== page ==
Secession Flag Raised in Baltimore

Monday, November 26, 1860

The Liberty Fire Company unfurled the Palmetto Flag of secession atop its steeple at the corner of Fayette and Liberty streets. A group calling itself The Southern Volunteers ran up the banner at 10am and offered South Carolina all the support for her cause that they could muster.1

The crowd that gathered “groaned and hissed” upon seeing it hoisted over the city. Captain Henry Naill, a Provost Marshall in Baltimore related the incident:

“The Palmetto flag was run up at the Liberty Engine House on Tuesday [actually Monday] but the Citizens would not stand so extreme a move, and the friends of the “Lone Star” determined to haul in the secession emblem. Baltimore is Union to the core.”2

  1. From History of Baltimore City and Countyby John Thomas Scharf, L.H. Everts, 1881. []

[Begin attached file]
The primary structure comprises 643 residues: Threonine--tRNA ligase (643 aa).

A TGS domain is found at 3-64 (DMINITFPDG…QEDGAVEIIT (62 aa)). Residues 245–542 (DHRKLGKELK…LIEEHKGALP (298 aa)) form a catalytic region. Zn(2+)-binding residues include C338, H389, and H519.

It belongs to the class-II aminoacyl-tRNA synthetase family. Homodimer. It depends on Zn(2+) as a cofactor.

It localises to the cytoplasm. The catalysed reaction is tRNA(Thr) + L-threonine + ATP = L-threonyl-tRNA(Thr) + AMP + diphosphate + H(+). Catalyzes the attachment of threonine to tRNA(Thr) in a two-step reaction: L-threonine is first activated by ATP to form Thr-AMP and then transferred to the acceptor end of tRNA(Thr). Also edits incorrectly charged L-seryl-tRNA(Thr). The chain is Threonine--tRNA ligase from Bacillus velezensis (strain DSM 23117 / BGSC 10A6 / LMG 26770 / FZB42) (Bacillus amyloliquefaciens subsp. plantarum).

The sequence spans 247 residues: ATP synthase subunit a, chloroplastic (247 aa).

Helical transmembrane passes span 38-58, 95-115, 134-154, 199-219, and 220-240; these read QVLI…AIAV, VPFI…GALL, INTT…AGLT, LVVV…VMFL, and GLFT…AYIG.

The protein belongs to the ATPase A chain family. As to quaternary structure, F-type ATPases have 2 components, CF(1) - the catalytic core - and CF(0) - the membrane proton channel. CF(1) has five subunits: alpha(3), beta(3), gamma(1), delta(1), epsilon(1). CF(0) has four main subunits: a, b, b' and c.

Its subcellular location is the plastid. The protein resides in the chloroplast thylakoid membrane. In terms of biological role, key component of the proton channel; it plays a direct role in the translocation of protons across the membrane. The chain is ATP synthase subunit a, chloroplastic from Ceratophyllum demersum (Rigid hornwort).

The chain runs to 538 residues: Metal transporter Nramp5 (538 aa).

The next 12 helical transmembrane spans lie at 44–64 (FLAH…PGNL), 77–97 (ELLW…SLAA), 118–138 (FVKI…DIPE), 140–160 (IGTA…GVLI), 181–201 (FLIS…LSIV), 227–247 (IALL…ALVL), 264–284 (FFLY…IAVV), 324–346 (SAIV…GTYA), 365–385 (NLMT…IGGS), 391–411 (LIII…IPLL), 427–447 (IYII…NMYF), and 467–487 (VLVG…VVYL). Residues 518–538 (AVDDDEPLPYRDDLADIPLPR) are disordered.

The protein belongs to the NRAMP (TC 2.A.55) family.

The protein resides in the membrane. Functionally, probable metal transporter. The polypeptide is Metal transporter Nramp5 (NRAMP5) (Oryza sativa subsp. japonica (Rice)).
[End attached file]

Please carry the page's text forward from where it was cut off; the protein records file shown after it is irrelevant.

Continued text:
2. Letter from Henry Naill to his father David W. Naill, November 30, 1860. []
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2 thoughts on “Secession Flag Raised in Baltimore

  1. Can you tell me more about the actual flag in you picture? Is this one in a museum in Baltimore or somewhere, especially assuming if this was indeed the actual Palmetto flag flown by the Fire Company. This makes me wonder how many of these flags were made in the 1850s/60s or before and where else have they crept up. It’s interesting to me to see a story about this flag being displayed by people in Baltimore. Did other southern/border states display the Palmetto in some way during this time to show support for South Carolina?

    1. This wasn’t the flag from Baltimore. It’s in the Fort Sumter museum. It would probably be impossible to figure out what happened to that particular flag.

      The flags seemed to be all over the place. A few posts back, I wrote about militia units from other states writing to South Carolina asking for secession flags. The Palmetto was a South Carolina symbol. Not that other states didn’t use it (as per this post), but it seems to me like other organizations used other flags. The “Don’t Tread On Me” flag was quite popular that year.

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